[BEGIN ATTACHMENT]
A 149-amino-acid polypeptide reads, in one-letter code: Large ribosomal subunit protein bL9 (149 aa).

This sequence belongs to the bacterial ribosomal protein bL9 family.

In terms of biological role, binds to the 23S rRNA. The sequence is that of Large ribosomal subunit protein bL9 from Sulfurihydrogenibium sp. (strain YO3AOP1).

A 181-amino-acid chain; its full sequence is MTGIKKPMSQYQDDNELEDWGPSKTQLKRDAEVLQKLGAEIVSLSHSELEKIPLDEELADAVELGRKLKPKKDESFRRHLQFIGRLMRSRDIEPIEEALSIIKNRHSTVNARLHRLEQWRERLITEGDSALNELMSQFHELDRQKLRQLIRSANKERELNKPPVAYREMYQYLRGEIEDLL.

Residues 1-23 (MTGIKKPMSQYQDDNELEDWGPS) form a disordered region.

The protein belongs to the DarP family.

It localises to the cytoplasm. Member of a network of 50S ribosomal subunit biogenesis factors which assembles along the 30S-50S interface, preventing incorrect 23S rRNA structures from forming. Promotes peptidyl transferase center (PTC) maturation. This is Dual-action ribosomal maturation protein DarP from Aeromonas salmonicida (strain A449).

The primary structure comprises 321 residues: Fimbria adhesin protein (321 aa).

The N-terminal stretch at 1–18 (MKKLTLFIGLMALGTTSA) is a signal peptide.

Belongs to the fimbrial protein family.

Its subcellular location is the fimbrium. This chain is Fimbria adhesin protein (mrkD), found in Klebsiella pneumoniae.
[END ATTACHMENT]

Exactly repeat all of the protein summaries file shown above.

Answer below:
A 149-amino-acid polypeptide reads, in one-letter code: Large ribosomal subunit protein bL9 (149 aa).

This sequence belongs to the bacterial ribosomal protein bL9 family.

In terms of biological role, binds to the 23S rRNA. The sequence is that of Large ribosomal subunit protein bL9 from Sulfurihydrogenibium sp. (strain YO3AOP1).

A 181-amino-acid chain; its full sequence is MTGIKKPMSQYQDDNELEDWGPSKTQLKRDAEVLQKLGAEIVSLSHSELEKIPLDEELADAVELGRKLKPKKDESFRRHLQFIGRLMRSRDIEPIEEALSIIKNRHSTVNARLHRLEQWRERLITEGDSALNELMSQFHELDRQKLRQLIRSANKERELNKPPVAYREMYQYLRGEIEDLL.

Residues 1-23 (MTGIKKPMSQYQDDNELEDWGPS) form a disordered region.

The protein belongs to the DarP family.

It localises to the cytoplasm. Member of a network of 50S ribosomal subunit biogenesis factors which assembles along the 30S-50S interface, preventing incorrect 23S rRNA structures from forming. Promotes peptidyl transferase center (PTC) maturation. This is Dual-action ribosomal maturation protein DarP from Aeromonas salmonicida (strain A449).

The primary structure comprises 321 residues: Fimbria adhesin protein (321 aa).

The N-terminal stretch at 1–18 (MKKLTLFIGLMALGTTSA) is a signal peptide.

Belongs to the fimbrial protein family.

Its subcellular location is the fimbrium. This chain is Fimbria adhesin protein (mrkD), found in Klebsiella pneumoniae.